Chronophobia: On Time in the Art of the 1960's

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MIT Press, 2004 - Art - 368 pages
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In the 1960s art fell out of time; both artists and critics lost their temporal bearings in response to what E. M. Cioran called "not being entitled to time." This anxiety and uneasiness about time, which Pamela Lee calls "chronophobia," cut across movements, media, and genres, and was figured in works ranging from kinetic sculptures to Andy Warhol films. Despite its pervasiveness, the subject of time and 1960s art has gone largely unexamined in historical accounts of the period. Chronophobia is the first critical attempt to define this obsession and analyze it in relation to art and technology.

Lee discusses the chronophobia of art relative to the emergence of the Information Age in postwar culture. The accompanying rapid technological transformations, including the advent of computers and automation processes, produced for many an acute sense of historical unknowing; the seemingly accelerated pace of life began to outstrip any attempts to make sense of the present. Lee sees the attitude of 1960s art to time as a historical prelude to our current fixation on time and speed within digital culture. Reflecting upon the 1960s cultural anxiety about temporality, she argues, helps us historicize our current relation to technology and time.

After an introductory framing of terms, Lee discusses such topics as "presentness" with repect to the interest in systems theory in 1960s art; kinetic sculpture and new forms of global media; the temporality of the body and the spatialization of the visual image in the paintings of Bridget Riley and the performance art of Carolee Schneemann; Robert Smithson's interest in seriality and futurity, considered in light of his reading of George Kubler's important work The Shape of Time: Remarks on the History of Things and Norbert Wiener's discussion of cybernetics; and the endless belaboring of the present in sixties art, as seen in Warhol's Empire and the work of On Kawara.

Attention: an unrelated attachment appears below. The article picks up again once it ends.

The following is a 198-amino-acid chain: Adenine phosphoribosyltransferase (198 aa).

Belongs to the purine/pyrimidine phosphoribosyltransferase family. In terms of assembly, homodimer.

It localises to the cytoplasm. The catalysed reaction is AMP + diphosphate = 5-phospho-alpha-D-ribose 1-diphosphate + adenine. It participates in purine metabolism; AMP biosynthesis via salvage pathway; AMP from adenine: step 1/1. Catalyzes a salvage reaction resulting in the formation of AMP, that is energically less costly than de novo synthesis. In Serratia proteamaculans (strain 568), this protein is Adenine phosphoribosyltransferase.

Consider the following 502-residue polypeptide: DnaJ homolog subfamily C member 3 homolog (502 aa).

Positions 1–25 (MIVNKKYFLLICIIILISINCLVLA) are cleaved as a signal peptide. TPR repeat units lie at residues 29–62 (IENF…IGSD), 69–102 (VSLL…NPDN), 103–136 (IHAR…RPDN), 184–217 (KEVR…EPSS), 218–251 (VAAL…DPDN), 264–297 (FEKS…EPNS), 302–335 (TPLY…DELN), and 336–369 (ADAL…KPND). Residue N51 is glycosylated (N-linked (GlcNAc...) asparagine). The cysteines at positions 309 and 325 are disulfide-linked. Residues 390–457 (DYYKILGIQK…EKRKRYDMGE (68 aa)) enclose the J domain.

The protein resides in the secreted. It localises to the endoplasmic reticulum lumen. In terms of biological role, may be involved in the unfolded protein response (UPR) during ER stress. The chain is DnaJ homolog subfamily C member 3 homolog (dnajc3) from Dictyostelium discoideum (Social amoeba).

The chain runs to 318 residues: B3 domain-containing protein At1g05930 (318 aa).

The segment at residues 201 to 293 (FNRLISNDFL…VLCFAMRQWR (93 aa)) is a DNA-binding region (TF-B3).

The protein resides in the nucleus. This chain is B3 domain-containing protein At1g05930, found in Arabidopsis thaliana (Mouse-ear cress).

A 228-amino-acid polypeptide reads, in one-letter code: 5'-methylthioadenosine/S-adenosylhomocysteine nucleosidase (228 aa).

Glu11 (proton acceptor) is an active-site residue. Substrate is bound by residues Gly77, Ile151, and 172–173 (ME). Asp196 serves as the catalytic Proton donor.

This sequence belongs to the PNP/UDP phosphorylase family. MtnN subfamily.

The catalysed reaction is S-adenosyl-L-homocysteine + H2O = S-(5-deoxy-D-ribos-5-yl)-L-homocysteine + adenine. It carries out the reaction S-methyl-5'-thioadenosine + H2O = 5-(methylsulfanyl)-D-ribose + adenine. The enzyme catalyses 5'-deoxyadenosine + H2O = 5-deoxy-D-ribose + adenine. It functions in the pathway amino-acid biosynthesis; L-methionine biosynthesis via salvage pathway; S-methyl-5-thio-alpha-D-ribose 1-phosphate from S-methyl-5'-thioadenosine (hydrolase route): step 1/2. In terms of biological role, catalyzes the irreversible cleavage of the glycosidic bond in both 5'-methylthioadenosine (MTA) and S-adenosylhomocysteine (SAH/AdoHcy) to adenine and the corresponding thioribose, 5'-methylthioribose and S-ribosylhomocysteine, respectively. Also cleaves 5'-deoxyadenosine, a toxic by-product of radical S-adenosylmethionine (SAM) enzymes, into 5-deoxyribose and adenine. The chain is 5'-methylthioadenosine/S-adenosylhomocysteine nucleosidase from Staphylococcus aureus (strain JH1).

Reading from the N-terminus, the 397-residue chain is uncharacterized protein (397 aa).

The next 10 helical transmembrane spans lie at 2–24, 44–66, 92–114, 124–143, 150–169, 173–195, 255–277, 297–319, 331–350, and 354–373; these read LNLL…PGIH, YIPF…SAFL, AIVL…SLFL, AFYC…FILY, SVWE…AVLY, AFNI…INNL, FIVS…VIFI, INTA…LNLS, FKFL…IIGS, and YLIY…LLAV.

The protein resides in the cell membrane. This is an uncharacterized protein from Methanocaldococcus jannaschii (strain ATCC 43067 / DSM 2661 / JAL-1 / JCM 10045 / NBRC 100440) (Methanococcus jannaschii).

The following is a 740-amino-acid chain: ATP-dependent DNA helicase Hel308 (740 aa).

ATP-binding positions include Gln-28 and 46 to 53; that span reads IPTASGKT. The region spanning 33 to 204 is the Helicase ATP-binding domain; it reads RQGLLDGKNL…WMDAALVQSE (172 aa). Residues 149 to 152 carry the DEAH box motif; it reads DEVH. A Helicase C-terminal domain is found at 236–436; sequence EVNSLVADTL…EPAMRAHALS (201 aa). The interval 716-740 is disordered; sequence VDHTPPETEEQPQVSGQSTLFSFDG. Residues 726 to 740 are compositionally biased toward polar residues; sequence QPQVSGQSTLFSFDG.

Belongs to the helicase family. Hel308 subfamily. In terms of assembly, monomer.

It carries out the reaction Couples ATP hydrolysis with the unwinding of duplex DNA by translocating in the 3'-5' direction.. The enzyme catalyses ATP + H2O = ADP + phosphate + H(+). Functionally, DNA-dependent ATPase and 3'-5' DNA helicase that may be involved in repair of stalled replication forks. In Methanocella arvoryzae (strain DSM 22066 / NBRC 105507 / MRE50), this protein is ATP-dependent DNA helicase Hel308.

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Nabokov used the term "chronophobia" on the first page of Speak, Memory - first published in 1947.

Contents

Acknowledgments
ix
Preface
xi
Eros and Technics and Civilization
4
Presentness Is Grace
36
Study for an End of the World
84
Bridget Rileys EyeBody Problem
154
Ultramoderne Or How George Kubler Stole the Time in Sixties Art
218
Conclusion The Bad InfinityThe Longue Duree
258
Notes
309
Index
359
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About the author (2004)

Pamela M. Lee is Professor of Art History at Stanford University and the author of "Object to Be Destroyed: The Work of Gordon Matta-Clark" and "Chronophobia: On Time in the Art of the 1960s", both published by the MIT Press.

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